A patient with no previous cancer history presented to the Head and Neck Clinic after imaging performed for radial nerve palsy detected multiple (4) thyroid nodules. The 1.9 centimeter isthmus nodule met biopsy criteria due to its size, hypoechogenicity, solid composition, and punctate echogenic foci, placing the nodule into a TI-RADS risk category of TR5. An ultrasound-guided fine needle aspiration (FNA) was performed, and Rapid Onsite Evaluation (ROSE) determined that the sample contained atypical follicular cells. Two additional passes were collected in Veracyte Afirma fixative to be reflexed for a Gene Sequencing Classifier in the event of an indeterminate final diagnosis, such as follicular lesion of undetermined significance (FLUS), atypia of undetermined significance (AUS), or suspicious for follicular neoplasm. The Diff-Quik smears, featuring nuclear inclusions and papillary formations, are presented below.
The following day, the Pap-stained smears demonstrated more pronounced cytologic features of papillary thyroid carcinoma, including nuclear invaginations, nuclear grooves, papillary clusters, and limited colloid. Rare tumor cells were also identified on cell block sections (not shown), and immunohistochemical (IHC) stains showed that the cells of interest were positive for thyroglobulin and TTF-1. Although there were a few pleomorphic and histiocytic areas on the smears which appeared different than classic papillary thyroid carcinoma, the thyroid isthmus FNA was signed out as papillary thyroid carcinoma (Bethesda Category VI), and correlation with clinical and radiological findings was recommended.
Due to the final cytology diagnosis, the patient was scheduled for a total thyroidectomy and possible neck lymph node dissection within three weeks of the initial biopsy. During the total thyroidectomy, the 2 centimeter isthmus nodule was noted, and there was no gross evidence of extrathyroidal extension or suspicious lymphadenopathy, as this was diagnosed as non-invasive follicular thyroid neoplasm with papillary like nuclear features (NIFTP). Adjacent to the NIFTP, but still within the isthmus, was a 1.6 cm hyalinizing trabecular tumor, which alludes to the other cells of interest identified on the FNA smears. No tumor was identified in three lymph nodes, and a less than 0.1 cm incidental micropapillary thyroid carcinoma (follicular variant) was found. The margins were negative for all three elements.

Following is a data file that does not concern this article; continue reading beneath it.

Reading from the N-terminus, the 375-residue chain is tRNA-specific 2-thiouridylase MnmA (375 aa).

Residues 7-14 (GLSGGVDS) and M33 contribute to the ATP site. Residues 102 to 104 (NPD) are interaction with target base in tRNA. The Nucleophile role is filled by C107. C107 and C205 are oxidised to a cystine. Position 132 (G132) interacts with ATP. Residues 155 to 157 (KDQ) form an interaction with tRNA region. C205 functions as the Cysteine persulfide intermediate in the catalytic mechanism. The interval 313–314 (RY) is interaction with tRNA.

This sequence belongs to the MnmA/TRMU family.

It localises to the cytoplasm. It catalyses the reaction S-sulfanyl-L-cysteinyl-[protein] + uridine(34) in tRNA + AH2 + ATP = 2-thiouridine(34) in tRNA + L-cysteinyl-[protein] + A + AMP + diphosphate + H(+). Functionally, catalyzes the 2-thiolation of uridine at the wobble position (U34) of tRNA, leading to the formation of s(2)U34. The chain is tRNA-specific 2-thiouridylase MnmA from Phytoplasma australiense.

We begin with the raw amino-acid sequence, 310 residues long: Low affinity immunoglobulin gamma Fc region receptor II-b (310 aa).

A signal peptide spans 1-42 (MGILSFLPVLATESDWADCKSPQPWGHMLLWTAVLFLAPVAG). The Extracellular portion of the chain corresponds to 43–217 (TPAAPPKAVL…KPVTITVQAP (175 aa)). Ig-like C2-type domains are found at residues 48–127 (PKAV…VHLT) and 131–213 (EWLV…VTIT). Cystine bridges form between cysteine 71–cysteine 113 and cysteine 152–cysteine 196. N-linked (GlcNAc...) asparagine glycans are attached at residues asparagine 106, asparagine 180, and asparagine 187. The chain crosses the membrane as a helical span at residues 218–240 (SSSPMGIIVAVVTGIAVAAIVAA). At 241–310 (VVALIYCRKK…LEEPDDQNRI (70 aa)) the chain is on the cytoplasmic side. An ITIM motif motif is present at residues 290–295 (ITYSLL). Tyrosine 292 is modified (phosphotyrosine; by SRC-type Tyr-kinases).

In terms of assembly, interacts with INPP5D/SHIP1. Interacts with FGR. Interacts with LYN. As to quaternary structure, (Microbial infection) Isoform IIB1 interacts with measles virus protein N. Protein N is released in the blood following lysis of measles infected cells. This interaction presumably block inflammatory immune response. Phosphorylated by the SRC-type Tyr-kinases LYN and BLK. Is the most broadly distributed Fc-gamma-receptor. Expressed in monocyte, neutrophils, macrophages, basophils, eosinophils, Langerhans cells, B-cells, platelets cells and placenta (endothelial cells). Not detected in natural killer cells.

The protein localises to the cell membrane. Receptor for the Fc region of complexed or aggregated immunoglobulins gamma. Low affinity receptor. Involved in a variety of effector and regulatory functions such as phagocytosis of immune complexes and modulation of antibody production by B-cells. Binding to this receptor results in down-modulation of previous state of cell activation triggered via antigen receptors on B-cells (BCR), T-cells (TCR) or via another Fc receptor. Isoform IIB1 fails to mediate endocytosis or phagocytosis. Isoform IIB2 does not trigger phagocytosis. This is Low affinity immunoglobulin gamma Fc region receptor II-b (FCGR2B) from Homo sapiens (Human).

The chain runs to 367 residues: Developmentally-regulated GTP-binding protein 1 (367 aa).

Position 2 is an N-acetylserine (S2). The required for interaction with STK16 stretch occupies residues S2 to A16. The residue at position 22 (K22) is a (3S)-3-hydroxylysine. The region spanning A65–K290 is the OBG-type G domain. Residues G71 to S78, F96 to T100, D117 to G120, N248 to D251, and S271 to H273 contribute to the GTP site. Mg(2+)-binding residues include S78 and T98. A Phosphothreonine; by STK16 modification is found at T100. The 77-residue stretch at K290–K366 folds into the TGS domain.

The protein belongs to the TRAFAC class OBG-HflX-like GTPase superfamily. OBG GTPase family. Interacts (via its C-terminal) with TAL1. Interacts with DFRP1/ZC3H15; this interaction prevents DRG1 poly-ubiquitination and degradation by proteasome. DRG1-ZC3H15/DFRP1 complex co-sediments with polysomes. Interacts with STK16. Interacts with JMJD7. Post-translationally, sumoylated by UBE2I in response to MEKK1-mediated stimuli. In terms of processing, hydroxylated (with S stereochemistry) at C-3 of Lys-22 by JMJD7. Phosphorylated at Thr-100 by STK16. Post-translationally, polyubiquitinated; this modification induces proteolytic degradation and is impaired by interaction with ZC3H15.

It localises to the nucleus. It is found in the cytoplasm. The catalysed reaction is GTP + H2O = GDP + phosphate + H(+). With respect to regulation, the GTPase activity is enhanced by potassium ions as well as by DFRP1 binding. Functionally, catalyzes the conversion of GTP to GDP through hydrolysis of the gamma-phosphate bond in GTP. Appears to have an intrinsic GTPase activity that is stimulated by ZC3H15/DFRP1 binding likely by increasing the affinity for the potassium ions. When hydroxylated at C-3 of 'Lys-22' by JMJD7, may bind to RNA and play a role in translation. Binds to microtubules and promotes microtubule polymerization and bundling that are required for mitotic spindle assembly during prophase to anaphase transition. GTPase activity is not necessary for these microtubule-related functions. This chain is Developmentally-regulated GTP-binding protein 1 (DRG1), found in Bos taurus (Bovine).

IHC was performed on the dominant isthmus nodule showing that the tumor cells are positive for TTF-1, thyroglobulin, and PAX-8, while negative for calcitonin. Ki-67/MIB1 at 37 degrees Celsius demonstrated no membranous staining, supporting the diagnosis of NIFTP. The same stains were performed on the neighboring 1.6 isthmus tumor with all of the immunostains yielding the same results, except positivity in Ki-67/MIB1. This single stain differentiates a diagnosis of hyalinizing trabecular tumor, a very rare (less than 1%) follicular-derived thyroid tumor that has strikingly similar features to papillary thyroid carcinoma and NIFTP.1 While hyalinizing trabecular tumors are typically a histologic diagnosis due to the solid trabecular growth pattern, hyalinization of extracellular spaces and lack of vascular or capsular invasion, careful cytologic analysis could postulate the presence of this tumor especially in FNAs that do not demonstrate classic papillary thyroid carcinoma features.1 It is important to note, especially in hindsight thanks to this case, that the histiocytic cells identified on the FNA smears had elongated nuclei with abundant cytoplasm and cells radially arranged around hyaline globules. While nuclear grooves and intranuclear inclusions are prominent in both tumors, the nuclear shape and presence of hyaline can help cytologists morphologically distinguish between papillary thyroid carcinoma and hyalinizing trabecular tumors and trigger the inclusion of MIB1 IHC staining (LiVolsi, 2022).
- LiVolsi VA. (17 May 2022). Hyalinizing trabecular tumor. PathologyOutlines.com website. https://www.pathologyoutlines.com/topic/thyroidhtn.html. Accessed May 27th, 2022.
-Taryn Waraksa-Deutsch, MS, SCT(ASCP)CM, CT(IAC), has worked as a cytotechnologist at Fox Chase Cancer Center, in Philadelphia, Pennsylvania, since earning her master’s degree from Thomas Jefferson University in 2014. She is an ASCP board-certified Specialist in Cytotechnology with an additional certification by the International Academy of Cytology (IAC). She is also a 2020 ASCP 40 Under Forty Honoree.